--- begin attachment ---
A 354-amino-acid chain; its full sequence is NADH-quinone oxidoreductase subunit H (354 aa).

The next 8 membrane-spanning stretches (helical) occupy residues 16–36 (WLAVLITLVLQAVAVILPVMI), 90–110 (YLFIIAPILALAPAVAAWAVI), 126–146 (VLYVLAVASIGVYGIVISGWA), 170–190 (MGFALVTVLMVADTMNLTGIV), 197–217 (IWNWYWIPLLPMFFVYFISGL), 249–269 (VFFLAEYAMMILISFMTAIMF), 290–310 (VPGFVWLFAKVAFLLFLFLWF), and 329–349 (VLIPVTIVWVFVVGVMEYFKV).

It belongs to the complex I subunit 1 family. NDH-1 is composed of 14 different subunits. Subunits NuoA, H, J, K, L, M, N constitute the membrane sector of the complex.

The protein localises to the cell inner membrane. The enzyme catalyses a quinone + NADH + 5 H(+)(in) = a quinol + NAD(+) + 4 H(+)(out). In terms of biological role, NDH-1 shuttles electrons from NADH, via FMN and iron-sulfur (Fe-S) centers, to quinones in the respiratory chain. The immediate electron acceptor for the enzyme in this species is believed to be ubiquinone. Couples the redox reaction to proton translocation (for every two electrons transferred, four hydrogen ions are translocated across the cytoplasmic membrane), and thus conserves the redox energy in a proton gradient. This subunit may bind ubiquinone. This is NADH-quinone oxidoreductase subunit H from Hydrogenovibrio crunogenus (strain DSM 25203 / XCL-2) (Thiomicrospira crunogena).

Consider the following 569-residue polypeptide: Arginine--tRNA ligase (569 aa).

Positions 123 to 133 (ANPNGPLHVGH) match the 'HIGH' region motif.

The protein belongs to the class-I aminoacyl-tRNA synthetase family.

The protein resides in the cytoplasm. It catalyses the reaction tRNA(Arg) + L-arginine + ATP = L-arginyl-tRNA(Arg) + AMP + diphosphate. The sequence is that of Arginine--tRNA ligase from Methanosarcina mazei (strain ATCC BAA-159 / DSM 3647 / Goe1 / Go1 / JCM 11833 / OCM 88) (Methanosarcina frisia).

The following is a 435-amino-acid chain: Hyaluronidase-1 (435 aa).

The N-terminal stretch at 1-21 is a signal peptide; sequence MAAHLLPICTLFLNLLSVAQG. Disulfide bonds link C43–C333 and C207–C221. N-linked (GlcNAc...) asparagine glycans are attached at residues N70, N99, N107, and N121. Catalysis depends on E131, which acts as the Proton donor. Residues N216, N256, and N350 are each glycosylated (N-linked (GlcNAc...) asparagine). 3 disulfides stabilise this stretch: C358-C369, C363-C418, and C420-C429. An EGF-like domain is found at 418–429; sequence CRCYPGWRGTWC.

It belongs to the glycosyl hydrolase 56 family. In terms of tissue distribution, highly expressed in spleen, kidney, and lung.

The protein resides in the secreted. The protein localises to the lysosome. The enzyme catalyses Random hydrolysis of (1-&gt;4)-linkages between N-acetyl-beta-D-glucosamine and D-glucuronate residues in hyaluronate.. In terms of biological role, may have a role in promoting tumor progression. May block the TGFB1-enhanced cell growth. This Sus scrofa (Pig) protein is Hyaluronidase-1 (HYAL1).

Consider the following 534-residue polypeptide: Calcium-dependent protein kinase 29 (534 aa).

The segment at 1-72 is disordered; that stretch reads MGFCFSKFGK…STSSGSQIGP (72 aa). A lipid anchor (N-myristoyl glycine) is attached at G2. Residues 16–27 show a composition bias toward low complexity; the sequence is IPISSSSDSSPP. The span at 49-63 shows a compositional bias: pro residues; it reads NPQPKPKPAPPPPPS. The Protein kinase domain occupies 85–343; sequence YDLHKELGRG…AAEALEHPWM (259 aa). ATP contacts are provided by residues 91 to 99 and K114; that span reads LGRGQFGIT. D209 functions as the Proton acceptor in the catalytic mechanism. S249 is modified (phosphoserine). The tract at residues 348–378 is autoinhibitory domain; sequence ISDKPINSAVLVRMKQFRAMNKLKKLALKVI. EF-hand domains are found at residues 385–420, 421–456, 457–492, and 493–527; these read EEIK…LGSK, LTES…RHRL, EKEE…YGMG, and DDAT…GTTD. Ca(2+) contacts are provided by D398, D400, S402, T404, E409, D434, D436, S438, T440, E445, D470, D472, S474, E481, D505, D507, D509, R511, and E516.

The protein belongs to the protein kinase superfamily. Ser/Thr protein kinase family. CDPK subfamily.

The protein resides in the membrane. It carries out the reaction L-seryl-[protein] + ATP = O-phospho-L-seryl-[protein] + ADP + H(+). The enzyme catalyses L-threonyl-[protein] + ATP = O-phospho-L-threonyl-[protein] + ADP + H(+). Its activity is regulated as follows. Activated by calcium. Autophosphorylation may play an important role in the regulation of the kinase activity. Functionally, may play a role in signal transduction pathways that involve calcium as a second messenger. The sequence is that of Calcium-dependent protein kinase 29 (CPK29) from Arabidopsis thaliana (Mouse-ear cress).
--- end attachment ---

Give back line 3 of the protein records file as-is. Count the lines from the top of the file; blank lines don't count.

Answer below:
It belongs to the complex I subunit 1 family. NDH-1 is composed of 14 different subunits. Subunits NuoA, H, J, K, L, M, N constitute the membrane sector of the complex.